As I’ve said before, its often good to honor the user’s international settings, which they can set using the intl.cpl (Regional and Language Options) control panel.
Sometimes it is interesting to be able to configure these settings programmatically. Some of you’ve discovered their location in the registry, but that’s generally not recommended because it might leave some items only half set. For those users that need command-line control of the international settings and overrides, there’s a document at http://www.microsoft.com/globaldev/vista/vista_tools/vista_command_line_international_configuration.mspx that describes how to do this.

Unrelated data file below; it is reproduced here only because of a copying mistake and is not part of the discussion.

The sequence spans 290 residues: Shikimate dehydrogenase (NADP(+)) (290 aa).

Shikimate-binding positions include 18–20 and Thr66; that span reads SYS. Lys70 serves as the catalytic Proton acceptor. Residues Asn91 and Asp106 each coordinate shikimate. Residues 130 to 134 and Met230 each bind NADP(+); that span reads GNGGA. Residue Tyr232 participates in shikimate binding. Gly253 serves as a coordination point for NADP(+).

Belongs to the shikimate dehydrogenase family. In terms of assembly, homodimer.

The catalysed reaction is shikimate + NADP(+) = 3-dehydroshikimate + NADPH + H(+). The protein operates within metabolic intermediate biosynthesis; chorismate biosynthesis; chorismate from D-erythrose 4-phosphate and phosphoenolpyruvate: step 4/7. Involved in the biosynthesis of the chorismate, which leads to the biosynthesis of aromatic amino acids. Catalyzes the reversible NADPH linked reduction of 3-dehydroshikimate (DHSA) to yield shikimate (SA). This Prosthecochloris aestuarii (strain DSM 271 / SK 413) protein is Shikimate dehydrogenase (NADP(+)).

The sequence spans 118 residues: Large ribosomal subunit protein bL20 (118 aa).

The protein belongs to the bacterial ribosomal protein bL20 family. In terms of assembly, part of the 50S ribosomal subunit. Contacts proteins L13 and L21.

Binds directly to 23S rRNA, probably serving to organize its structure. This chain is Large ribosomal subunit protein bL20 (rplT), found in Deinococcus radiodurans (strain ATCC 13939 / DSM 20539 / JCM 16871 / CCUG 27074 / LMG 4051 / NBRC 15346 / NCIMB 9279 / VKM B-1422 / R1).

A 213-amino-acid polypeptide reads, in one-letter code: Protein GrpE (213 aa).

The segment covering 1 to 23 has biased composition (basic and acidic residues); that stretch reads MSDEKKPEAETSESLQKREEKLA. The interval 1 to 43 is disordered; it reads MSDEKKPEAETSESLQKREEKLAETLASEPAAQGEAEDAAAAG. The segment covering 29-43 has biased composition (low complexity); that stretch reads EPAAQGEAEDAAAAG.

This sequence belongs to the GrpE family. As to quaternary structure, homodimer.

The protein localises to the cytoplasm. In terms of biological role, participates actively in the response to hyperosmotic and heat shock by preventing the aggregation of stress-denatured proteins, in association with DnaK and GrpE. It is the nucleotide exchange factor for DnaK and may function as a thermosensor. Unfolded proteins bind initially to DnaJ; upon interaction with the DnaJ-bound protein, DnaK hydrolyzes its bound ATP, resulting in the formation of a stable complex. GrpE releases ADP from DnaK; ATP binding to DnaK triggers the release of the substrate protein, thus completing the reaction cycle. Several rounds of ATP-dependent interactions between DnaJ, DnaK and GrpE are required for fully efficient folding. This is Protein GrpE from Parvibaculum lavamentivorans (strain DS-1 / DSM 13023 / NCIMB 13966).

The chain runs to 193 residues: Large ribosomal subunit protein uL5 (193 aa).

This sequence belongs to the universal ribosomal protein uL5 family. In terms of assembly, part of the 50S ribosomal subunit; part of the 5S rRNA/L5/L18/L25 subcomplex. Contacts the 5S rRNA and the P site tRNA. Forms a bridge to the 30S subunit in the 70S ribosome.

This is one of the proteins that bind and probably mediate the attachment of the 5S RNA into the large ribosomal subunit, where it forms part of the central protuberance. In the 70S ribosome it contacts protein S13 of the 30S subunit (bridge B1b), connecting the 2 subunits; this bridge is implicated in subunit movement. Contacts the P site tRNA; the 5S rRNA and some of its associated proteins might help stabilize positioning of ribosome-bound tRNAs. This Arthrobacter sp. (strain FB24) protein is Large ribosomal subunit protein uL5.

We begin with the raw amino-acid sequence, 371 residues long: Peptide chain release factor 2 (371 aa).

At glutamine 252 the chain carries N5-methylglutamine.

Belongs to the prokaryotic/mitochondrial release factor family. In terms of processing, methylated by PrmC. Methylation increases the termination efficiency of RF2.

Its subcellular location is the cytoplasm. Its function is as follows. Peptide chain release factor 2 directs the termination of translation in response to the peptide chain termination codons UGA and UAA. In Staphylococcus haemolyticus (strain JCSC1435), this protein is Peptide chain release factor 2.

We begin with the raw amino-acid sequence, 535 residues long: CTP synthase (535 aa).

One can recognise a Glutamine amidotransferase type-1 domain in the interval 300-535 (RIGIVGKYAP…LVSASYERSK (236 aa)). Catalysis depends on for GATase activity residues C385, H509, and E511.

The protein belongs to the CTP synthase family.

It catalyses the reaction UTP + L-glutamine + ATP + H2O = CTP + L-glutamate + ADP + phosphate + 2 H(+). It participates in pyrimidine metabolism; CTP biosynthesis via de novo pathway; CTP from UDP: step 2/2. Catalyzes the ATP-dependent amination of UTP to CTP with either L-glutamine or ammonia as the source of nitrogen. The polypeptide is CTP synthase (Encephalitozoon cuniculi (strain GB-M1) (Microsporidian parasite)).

Its expected that this would be useful for providing settings to several machines, such as if your corporation preferred the use of a 24 hour clock or a specific date format. Using the command line interface doesn’t prevent the user from changing them, but it does provide a good way of setting a machine’s initial configuration. There are some group policy configurations (see http://www.microsoft.com/globaldev/reference/win2k/setup/restrict.mspx, although its old)
In my opinion its usually best to let the user choose their regional settings, or to provide the initial settings that the user can then change. It is worth noting that for various reasons the group policy settings don’t prevent a knowledgable user from changing their settings using other methods (like by changing the registry directly).